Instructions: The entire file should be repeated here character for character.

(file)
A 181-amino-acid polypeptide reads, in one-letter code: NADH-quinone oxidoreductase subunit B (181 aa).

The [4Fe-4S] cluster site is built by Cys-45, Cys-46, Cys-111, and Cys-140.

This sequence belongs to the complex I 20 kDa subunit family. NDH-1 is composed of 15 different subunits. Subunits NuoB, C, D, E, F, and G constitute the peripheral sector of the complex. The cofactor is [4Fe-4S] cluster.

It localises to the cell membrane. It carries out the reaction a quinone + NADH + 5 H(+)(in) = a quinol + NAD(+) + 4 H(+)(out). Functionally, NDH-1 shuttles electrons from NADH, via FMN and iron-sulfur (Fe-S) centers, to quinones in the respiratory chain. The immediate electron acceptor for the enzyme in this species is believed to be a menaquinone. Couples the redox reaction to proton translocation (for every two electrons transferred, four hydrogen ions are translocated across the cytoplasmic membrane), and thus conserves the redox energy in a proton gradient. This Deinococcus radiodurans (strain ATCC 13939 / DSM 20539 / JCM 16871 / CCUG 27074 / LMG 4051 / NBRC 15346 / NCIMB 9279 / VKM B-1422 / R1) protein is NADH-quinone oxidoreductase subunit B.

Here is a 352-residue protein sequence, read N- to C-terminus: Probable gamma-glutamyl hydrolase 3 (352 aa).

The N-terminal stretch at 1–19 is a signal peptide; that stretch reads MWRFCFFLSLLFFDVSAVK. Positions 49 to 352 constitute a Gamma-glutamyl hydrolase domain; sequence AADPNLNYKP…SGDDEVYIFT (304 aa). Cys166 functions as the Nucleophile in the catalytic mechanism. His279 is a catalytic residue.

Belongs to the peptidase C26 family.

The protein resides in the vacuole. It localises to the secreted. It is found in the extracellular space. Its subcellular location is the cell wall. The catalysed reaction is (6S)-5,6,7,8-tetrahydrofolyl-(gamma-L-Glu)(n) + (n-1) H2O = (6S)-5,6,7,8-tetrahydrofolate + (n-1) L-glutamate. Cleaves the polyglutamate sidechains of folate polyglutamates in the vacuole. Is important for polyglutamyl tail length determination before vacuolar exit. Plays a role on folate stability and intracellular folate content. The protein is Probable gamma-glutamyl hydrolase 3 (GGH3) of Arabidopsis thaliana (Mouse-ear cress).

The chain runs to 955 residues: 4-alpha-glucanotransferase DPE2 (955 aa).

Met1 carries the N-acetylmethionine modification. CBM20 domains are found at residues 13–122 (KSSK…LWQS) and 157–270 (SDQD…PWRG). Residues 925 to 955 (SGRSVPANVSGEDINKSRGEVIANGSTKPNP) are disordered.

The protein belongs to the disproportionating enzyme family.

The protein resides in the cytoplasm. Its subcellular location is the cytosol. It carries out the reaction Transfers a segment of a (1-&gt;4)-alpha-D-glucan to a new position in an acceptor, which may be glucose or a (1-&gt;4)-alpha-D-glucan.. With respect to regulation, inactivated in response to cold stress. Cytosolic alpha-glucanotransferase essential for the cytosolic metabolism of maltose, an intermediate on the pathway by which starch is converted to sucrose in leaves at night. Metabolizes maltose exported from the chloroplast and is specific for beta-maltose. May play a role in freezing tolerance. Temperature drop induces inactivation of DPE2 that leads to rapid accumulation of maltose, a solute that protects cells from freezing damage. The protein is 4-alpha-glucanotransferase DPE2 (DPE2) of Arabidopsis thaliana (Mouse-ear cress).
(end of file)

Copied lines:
A 181-amino-acid polypeptide reads, in one-letter code: NADH-quinone oxidoreductase subunit B (181 aa).

The [4Fe-4S] cluster site is built by Cys-45, Cys-46, Cys-111, and Cys-140.

This sequence belongs to the complex I 20 kDa subunit family. NDH-1 is composed of 15 different subunits. Subunits NuoB, C, D, E, F, and G constitute the peripheral sector of the complex. The cofactor is [4Fe-4S] cluster.

It localises to the cell membrane. It carries out the reaction a quinone + NADH + 5 H(+)(in) = a quinol + NAD(+) + 4 H(+)(out). Functionally, NDH-1 shuttles electrons from NADH, via FMN and iron-sulfur (Fe-S) centers, to quinones in the respiratory chain. The immediate electron acceptor for the enzyme in this species is believed to be a menaquinone. Couples the redox reaction to proton translocation (for every two electrons transferred, four hydrogen ions are translocated across the cytoplasmic membrane), and thus conserves the redox energy in a proton gradient. This Deinococcus radiodurans (strain ATCC 13939 / DSM 20539 / JCM 16871 / CCUG 27074 / LMG 4051 / NBRC 15346 / NCIMB 9279 / VKM B-1422 / R1) protein is NADH-quinone oxidoreductase subunit B.

Here is a 352-residue protein sequence, read N- to C-terminus: Probable gamma-glutamyl hydrolase 3 (352 aa).

The N-terminal stretch at 1–19 is a signal peptide; that stretch reads MWRFCFFLSLLFFDVSAVK. Positions 49 to 352 constitute a Gamma-glutamyl hydrolase domain; sequence AADPNLNYKP…SGDDEVYIFT (304 aa). Cys166 functions as the Nucleophile in the catalytic mechanism. His279 is a catalytic residue.

Belongs to the peptidase C26 family.

The protein resides in the vacuole. It localises to the secreted. It is found in the extracellular space. Its subcellular location is the cell wall. The catalysed reaction is (6S)-5,6,7,8-tetrahydrofolyl-(gamma-L-Glu)(n) + (n-1) H2O = (6S)-5,6,7,8-tetrahydrofolate + (n-1) L-glutamate. Cleaves the polyglutamate sidechains of folate polyglutamates in the vacuole. Is important for polyglutamyl tail length determination before vacuolar exit. Plays a role on folate stability and intracellular folate content. The protein is Probable gamma-glutamyl hydrolase 3 (GGH3) of Arabidopsis thaliana (Mouse-ear cress).

The chain runs to 955 residues: 4-alpha-glucanotransferase DPE2 (955 aa).

Met1 carries the N-acetylmethionine modification. CBM20 domains are found at residues 13–122 (KSSK…LWQS) and 157–270 (SDQD…PWRG). Residues 925 to 955 (SGRSVPANVSGEDINKSRGEVIANGSTKPNP) are disordered.

The protein belongs to the disproportionating enzyme family.

The protein resides in the cytoplasm. Its subcellular location is the cytosol. It carries out the reaction Transfers a segment of a (1-&gt;4)-alpha-D-glucan to a new position in an acceptor, which may be glucose or a (1-&gt;4)-alpha-D-glucan.. With respect to regulation, inactivated in response to cold stress. Cytosolic alpha-glucanotransferase essential for the cytosolic metabolism of maltose, an intermediate on the pathway by which starch is converted to sucrose in leaves at night. Metabolizes maltose exported from the chloroplast and is specific for beta-maltose. May play a role in freezing tolerance. Temperature drop induces inactivation of DPE2 that leads to rapid accumulation of maltose, a solute that protects cells from freezing damage. The protein is 4-alpha-glucanotransferase DPE2 (DPE2) of Arabidopsis thaliana (Mouse-ear cress).